I found another old architectural ironwork company plate, this one one the grand doorway of the Neo-Romanian style Marmorosch Blank Bank building in Lipscani area of Bucharest. The plate reads as “J. Haug, Str. Isvor, No. 8, Bucuresci”, the spelling indicating the writing fashions of the 1910s, which corresponds with the period when the building was erected. The metalwork is of highest quality and is easily restorable, although the edifice, one of the most magnificent Neo-Romanian style architectures still in existence, is now left derelict in the very centre of Romania’s capital, in danger of irreversible deterioration, a telling testimony of the lack of care and even awareness of the Romanian authorities and public about their diminishing architectural heritage.
The Fin de Siècle period was a time when the architectural ironwork, expressed largely in wrought iron designs, became affordable as a construction material and architectural embellishing, adopted throughout the globalised world of the late Victorian era. The tone was given by the famous Eiffel Tower built for the 1889 Exposition Universelle in Paris, which represented a climax for ironwork structures, traced back to the Crystal Palace pavilion of the 1851 Great Exhibition in London.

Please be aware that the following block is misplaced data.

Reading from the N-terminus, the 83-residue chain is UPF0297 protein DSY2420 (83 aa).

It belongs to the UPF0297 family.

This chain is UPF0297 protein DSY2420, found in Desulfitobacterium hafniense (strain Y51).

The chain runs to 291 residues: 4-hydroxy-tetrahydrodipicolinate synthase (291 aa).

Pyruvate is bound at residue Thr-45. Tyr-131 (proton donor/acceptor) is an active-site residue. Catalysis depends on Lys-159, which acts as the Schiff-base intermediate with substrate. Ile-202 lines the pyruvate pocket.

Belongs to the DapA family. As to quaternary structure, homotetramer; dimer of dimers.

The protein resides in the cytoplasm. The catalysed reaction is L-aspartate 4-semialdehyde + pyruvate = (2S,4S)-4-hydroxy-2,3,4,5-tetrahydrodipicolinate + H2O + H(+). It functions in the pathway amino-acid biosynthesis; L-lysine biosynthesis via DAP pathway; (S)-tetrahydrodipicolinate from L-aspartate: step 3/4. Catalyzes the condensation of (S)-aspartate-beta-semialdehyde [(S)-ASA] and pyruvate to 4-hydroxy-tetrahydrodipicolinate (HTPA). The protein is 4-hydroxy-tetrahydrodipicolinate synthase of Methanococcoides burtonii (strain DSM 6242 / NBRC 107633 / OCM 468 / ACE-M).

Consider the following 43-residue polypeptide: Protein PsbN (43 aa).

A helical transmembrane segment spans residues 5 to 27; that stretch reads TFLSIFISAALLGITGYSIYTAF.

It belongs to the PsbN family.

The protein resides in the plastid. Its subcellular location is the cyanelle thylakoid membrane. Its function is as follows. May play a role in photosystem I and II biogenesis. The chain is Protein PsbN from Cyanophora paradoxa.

Bucharest was a rapidly developing city in those years before the Great War, with many buildings being erected in the then fashionable historicist styles, which I collectively call the “Little Paris” style, inspired mostly from French c19th architecture. Many of those buildings were embellished with exquisite wrought iron elements, from balconies, doorway assemblies, gates and street fences, conservatories, etc., which constitute now a definitory parameter of Bucharest’s historic built landscape.
I would like to present in the following photographs just a tiny part from the multitude of those architectural ironwork structures, dating in this instance mostly from the 1900s, found now throughout Romania’s capital. In my view they are quite well preserved when taking into account the upheavals experienced by the city in the last century since they were put in place and the general lack of maintenance of the last few decades. It is not hard to imagine how a basic restoration of these structures would notably increase the aesthetics of this metropolis and emphasise in a very positive way its identity; unfortunately there is still a long way for its post-communist inhabitants to learn and understand that.